The Debt Conciliation Act, 1349 F., is hereby repealed.
All Boards established under section 3 of the repealed Act shall be dissolved:
(a) All proceedings pending before any such Board at the date when this Act comes into force shall-
(i) it they are within the pecuniary limits of the jurisdiction of a Court, be continued and disposed of by the Court under this Act as if an application under Section 4 had been made to the Court in respect thereof;
(ii) if they are beyond the pecuniary limits of the jurisdiction of a Court, be continued and disposed of as if this Act had not been passed;...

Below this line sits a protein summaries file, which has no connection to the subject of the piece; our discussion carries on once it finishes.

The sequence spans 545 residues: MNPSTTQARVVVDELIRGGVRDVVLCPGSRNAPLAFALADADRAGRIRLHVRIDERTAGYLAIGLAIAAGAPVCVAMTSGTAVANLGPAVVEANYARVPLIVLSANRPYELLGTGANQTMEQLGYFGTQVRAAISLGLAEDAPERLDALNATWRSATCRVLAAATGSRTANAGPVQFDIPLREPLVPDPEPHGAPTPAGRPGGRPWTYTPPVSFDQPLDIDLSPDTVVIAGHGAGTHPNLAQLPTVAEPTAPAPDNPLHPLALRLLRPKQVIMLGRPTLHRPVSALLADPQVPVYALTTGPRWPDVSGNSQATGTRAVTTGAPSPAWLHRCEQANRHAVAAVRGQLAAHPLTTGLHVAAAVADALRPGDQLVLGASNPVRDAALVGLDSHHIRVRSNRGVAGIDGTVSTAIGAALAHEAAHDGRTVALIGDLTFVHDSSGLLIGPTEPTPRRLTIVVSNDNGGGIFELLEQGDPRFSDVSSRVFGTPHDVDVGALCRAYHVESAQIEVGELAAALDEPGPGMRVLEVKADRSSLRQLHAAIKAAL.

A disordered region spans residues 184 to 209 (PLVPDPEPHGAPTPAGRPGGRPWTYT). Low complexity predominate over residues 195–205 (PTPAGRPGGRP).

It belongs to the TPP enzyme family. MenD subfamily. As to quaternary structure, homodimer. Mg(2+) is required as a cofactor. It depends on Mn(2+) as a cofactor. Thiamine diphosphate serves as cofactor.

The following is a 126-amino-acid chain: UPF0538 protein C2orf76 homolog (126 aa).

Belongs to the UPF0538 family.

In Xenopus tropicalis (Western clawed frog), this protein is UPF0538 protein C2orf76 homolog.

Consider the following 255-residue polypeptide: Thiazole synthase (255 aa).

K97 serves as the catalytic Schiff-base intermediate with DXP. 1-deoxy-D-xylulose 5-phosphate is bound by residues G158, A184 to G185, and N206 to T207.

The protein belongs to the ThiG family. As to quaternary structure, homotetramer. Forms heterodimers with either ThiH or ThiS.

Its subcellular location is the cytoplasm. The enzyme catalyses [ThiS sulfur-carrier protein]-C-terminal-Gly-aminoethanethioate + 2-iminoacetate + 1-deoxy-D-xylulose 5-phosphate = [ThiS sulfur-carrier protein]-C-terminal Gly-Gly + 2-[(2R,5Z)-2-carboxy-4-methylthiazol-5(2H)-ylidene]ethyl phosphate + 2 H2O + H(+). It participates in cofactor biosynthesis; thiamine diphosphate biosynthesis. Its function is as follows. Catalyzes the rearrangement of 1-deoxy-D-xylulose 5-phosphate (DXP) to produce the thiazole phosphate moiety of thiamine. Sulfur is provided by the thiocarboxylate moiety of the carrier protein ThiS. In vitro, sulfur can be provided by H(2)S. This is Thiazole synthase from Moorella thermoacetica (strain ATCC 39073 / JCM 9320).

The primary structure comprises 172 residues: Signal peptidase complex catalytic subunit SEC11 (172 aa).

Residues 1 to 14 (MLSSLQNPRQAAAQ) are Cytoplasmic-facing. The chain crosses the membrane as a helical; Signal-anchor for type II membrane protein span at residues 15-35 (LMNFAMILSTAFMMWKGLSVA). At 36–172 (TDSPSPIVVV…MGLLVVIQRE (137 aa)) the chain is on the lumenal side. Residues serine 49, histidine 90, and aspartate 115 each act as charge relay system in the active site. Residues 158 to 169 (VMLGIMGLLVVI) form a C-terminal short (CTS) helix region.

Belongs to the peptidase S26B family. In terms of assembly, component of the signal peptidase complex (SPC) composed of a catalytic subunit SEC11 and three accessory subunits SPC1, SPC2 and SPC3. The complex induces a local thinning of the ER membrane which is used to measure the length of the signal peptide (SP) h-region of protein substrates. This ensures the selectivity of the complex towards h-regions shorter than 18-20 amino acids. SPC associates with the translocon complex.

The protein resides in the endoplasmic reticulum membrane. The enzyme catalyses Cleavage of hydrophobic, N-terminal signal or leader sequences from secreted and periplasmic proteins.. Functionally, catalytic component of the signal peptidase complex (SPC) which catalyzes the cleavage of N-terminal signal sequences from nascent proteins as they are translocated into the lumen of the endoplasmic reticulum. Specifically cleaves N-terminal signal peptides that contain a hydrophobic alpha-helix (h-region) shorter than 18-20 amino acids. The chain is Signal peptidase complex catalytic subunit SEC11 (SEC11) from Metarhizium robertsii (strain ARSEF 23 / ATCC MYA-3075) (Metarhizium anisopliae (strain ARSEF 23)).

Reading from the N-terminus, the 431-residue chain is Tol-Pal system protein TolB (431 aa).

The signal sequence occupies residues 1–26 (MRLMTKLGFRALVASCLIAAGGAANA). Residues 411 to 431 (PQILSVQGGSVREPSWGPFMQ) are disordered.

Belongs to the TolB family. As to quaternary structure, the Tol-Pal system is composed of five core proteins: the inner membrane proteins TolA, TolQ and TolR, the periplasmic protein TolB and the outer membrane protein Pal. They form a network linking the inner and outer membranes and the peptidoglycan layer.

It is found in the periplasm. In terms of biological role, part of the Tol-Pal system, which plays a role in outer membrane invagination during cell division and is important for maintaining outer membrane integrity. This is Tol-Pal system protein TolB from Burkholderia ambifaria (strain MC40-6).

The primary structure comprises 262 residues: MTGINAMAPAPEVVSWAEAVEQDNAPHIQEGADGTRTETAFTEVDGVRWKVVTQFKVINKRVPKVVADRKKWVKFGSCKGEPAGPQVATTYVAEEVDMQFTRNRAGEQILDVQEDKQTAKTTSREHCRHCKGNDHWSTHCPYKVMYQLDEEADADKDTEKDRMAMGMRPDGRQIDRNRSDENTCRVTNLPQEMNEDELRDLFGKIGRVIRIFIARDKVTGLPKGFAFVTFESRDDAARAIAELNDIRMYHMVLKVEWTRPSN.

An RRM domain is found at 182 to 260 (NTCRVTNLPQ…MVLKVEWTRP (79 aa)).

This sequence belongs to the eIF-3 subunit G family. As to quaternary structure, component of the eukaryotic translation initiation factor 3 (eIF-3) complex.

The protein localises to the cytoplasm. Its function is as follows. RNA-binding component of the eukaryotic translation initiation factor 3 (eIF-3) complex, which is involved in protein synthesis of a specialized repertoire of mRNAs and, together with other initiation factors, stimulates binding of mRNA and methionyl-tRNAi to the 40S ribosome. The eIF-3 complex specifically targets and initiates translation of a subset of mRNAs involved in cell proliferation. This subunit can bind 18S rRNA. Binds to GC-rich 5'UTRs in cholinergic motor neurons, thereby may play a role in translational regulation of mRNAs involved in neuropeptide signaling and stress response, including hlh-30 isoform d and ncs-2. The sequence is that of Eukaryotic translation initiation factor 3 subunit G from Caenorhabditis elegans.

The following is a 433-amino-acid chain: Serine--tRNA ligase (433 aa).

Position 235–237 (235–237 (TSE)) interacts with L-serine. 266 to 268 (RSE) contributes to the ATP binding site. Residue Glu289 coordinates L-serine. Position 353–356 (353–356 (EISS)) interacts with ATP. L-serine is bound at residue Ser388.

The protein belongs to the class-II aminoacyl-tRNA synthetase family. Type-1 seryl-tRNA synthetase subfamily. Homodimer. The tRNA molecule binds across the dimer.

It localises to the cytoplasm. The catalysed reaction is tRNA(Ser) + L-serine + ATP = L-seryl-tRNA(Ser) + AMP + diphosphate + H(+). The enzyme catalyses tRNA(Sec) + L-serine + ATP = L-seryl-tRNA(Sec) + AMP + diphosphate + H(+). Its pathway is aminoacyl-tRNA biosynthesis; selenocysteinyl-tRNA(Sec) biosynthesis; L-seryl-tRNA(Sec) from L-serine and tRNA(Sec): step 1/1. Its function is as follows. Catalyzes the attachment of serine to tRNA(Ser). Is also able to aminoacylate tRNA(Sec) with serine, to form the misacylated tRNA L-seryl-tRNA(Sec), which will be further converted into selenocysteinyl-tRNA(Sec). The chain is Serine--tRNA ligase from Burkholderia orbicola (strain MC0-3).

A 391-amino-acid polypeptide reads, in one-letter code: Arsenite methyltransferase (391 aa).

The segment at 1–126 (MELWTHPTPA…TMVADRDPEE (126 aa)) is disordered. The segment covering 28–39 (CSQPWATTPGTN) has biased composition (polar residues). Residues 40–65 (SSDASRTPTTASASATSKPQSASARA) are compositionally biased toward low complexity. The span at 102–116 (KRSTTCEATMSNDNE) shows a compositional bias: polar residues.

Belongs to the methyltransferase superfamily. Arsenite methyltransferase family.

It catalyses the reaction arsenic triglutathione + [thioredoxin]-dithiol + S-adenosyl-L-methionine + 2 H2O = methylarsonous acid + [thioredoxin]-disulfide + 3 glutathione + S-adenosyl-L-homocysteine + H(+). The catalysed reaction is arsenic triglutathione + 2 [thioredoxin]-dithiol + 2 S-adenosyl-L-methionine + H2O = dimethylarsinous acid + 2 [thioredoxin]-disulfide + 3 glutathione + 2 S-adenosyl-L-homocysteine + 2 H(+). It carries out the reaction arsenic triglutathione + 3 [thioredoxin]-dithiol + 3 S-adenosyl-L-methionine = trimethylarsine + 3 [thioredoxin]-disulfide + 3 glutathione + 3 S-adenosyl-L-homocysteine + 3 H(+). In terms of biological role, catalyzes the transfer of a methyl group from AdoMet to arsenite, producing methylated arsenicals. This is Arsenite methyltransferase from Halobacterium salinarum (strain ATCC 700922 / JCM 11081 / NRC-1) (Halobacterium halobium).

Under the scheme of the latter Act (Hyderabad Agricultural Debtors Relief Act, 1956), the Courts having jurisdiction to deal with applications under the Act are three as denned by Section 2, Sub-section (4). These Courts are, the Munsiff's Court, the Subordinate Judge's Court, or a Judge of the City Civil Court having ordinary jurisdiction in the area in which the debtor ordinarily resides. The City Civil Court has jurisdiction in Hyderabad City and it can deal with applications of debtors residing within its jurisdiction. Each of these Courts had different pecuniary jurisdiction and the scheme of the Act is that an application has to be made by a debtor to the Court of the lowest pecuniary jurisdiction. Consistent with this scheme, the first part of the proviso to Section 65 provides that any application pending before the Board on that date should be transferred to the Court having jurisdiction to deal with the application and should be continued and disposed of by that Court under the new Act. The question is, what is to happen to applications pending before the Boards and beyond the pecuniary jurisdiction of the Courts and where the indebtedness of the debtor was beyond Rs. 15,000, so that the adjustment of the debts could not be made under the provisions of this latter Act? On the one hand it is contended by Mr. Vaishnav that Sub-clause (ii) of Clause (a) of the proviso to Section 65 is inconsistent with the earlier part, by which all Boards established under Section 3 of the repealed Act are dissolved and in view of this inconsistency, it must be regarded as ineffective and void. It is argued on the other hand by Mr. Kanade that that cannot be the meaning of the section. What is meant is that the Boards before which those applications were pending still continue to exist or in any case the powers under Section 3 of the repealed Act to appoint fresh Boards still continues. The question is, which of the rival contentions is correct and what is the result of the acceptance of the one or the other ?